Candice Chan-Glasgow, Director, Review Services and Counsel


August 20, 2020


A recent Court of Appeal of Alberta decision, Tolton v Tolton, 2020 ABCA 218, provides a helpful reminder on the law of relevance and waiver of privilege.


Betty Tolton and Elwood Tolton separated in 1990, and Betty filed for divorce in 2002. The Toltons entered into minutes of settlement in 2007 which contained a provision indicating that Elwood was required to disclose further information related to a dispute about certain assets and accounts receivable.  In 2008, Betty filed an application seeking disclosure of the items listed in the minutes of settlement.  Elwood died in 2009 and litigation continued against his estate.  Murray Tolton (Betty and Elwood’s son) served as the executor of Elwood’s estate.


Murray was in the cattle business with Elwood.  Betty alleged that Murray was in receipt of matrimonial property and that Elwood’s estate was not probated because Murray owed money to the estate for cattle.  Murray responded that he relied upon legal advice in deciding not to probate the will.  He also permitted questioning of the initial estate solicitor, who had no recollection of the details of Elwood’s estate and spoke about his general practice.


Betty brought an application directing Murray to produce his personal financial, tax and other records related to the cattle business with Elwood.  She also sought production of the estate solicitor’s file relating to the decision not to probate the estate and disclosure of Elwood’s records.


The chambers judge dismissed Betty’s applications noting, among other things, that Murray was not a party to the matrimonial property action and would not normally be required to disclose his personal records.  It was further held that the requested information was not relevant or material to the matrimonial property dispute and that the request was speculative.  The chambers judge also dismissed the request for the estate solicitor’s file, finding that Murray’s statement that he relied on legal advice in deciding not to probate did not waive privilege over the file.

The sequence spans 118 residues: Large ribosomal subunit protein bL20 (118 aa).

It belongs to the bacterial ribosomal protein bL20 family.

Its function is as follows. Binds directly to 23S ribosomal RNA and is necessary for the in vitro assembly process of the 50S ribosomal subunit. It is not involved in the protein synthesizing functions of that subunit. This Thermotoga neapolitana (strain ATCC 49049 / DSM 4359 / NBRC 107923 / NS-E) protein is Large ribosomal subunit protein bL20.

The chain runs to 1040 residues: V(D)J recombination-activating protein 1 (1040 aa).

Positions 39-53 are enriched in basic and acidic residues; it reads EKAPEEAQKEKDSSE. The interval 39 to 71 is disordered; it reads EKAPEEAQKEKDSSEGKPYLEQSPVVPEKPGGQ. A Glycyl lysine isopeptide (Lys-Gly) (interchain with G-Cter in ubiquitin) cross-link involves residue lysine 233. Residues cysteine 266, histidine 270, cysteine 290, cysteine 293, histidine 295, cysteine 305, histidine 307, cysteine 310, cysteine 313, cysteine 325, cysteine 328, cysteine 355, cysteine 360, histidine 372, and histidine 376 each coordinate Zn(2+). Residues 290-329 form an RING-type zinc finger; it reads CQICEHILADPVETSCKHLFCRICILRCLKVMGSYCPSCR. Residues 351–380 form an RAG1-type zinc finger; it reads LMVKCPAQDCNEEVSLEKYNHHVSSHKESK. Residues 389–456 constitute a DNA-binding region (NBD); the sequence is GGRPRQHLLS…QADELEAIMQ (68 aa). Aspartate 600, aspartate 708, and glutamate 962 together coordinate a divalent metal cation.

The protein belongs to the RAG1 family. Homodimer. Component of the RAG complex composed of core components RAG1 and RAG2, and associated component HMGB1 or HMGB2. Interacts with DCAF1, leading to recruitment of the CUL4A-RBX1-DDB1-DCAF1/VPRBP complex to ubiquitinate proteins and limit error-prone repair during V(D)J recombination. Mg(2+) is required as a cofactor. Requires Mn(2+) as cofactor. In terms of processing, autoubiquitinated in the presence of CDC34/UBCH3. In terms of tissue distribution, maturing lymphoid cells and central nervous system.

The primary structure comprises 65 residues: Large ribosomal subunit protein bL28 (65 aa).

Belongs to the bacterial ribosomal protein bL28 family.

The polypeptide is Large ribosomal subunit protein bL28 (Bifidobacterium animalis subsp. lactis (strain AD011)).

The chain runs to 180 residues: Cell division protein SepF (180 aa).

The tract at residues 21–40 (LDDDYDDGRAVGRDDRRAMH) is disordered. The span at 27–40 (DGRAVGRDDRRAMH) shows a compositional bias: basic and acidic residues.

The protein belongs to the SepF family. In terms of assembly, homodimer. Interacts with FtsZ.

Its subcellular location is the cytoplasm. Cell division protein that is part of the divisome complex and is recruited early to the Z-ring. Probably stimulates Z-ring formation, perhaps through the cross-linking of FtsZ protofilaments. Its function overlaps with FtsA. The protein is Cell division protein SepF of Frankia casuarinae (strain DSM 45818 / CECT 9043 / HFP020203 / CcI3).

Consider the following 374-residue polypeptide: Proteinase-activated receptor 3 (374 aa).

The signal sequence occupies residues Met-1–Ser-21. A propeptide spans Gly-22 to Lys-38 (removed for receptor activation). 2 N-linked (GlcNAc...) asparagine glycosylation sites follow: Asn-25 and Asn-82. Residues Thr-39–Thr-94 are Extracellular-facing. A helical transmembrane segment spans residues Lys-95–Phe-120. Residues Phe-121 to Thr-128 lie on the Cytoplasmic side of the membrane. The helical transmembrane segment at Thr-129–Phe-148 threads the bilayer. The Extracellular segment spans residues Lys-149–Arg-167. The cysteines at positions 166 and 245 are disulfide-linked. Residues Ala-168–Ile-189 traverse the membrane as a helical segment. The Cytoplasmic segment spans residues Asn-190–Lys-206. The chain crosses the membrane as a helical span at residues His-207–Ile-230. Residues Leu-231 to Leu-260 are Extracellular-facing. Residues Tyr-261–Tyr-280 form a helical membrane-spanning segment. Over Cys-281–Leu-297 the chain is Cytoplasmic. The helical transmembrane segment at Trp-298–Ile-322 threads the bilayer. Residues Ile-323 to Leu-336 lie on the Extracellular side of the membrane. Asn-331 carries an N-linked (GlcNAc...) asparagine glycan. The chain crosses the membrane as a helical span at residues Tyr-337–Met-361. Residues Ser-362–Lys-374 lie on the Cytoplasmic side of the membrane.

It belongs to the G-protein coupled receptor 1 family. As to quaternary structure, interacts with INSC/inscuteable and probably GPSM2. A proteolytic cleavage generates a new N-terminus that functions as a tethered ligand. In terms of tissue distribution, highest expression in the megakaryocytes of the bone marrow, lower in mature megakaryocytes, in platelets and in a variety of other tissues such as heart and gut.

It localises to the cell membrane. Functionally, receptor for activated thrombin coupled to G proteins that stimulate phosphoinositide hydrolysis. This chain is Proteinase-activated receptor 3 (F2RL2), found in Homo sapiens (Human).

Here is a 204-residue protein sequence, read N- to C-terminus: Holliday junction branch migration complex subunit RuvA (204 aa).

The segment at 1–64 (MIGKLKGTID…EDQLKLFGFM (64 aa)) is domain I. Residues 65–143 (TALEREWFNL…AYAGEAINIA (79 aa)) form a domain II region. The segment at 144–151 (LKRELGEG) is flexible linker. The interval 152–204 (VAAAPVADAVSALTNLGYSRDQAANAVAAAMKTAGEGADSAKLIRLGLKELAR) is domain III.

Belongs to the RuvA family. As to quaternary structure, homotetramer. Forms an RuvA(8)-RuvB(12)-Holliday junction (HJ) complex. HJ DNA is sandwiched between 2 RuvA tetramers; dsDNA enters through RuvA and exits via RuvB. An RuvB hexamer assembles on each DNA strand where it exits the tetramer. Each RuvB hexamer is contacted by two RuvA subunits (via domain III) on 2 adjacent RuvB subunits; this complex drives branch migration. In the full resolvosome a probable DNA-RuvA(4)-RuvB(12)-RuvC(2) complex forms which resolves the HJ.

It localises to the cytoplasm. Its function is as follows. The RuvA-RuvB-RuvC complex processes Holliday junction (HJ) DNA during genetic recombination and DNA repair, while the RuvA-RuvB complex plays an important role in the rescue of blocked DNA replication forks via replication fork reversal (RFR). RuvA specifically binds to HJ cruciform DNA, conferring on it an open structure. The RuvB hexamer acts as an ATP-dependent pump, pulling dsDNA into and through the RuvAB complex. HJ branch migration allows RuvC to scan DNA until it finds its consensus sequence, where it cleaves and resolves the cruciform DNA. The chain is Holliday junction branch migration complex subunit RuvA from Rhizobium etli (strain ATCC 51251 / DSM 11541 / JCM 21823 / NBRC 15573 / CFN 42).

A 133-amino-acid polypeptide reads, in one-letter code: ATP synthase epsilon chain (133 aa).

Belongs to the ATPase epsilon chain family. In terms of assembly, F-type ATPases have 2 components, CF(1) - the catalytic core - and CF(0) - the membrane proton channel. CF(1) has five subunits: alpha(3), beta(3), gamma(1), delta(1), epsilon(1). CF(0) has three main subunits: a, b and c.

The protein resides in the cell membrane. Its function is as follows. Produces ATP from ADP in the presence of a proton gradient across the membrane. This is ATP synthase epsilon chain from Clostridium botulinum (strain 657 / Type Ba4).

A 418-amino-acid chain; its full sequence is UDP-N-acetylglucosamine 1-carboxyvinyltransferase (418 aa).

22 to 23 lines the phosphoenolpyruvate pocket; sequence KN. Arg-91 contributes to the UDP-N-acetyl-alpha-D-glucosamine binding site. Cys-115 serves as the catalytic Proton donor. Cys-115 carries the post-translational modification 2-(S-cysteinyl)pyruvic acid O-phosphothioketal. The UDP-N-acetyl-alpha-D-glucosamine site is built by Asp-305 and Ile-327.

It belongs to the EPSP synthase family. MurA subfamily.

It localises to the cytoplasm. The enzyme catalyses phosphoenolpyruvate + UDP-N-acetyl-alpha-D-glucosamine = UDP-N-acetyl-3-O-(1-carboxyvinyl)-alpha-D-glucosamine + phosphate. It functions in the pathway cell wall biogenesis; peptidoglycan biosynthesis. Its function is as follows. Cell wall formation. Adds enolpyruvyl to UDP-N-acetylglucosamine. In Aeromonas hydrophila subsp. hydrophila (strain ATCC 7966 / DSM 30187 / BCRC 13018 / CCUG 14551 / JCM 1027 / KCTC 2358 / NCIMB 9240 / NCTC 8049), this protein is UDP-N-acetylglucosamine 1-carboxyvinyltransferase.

The Court of Appeal found that the chambers judge erred in dismissing Betty’s application for production of Murray’s personal records related to the cattle business with Elwood, noting:


If the relevance of a record is disputed and relevance turns on how one interprets the contract being litigated, a chambers judge should not interpret the contract before trial …


A record should be produced if it is relevant and material …  “Relevant” refers to the issues in the pleadings and “material” refers to whether the information can help, directly or indirectly, prove a fact in issue.


The Court found that Murray’s records regarding the cattle business with Elwood were relevant and material and ordered him to produce his 2003-2007 personal and tax records related to the cattle business with Elwood.


Finally, the Court disagreed with the chamber judge’s conclusion regarding the solicitor file.  It found that Murray waived solicitor-client privilege over a portion of the estate file and ordered him to produce all privileged communications related to the decision not to probate and the disclosure and production of estate records.


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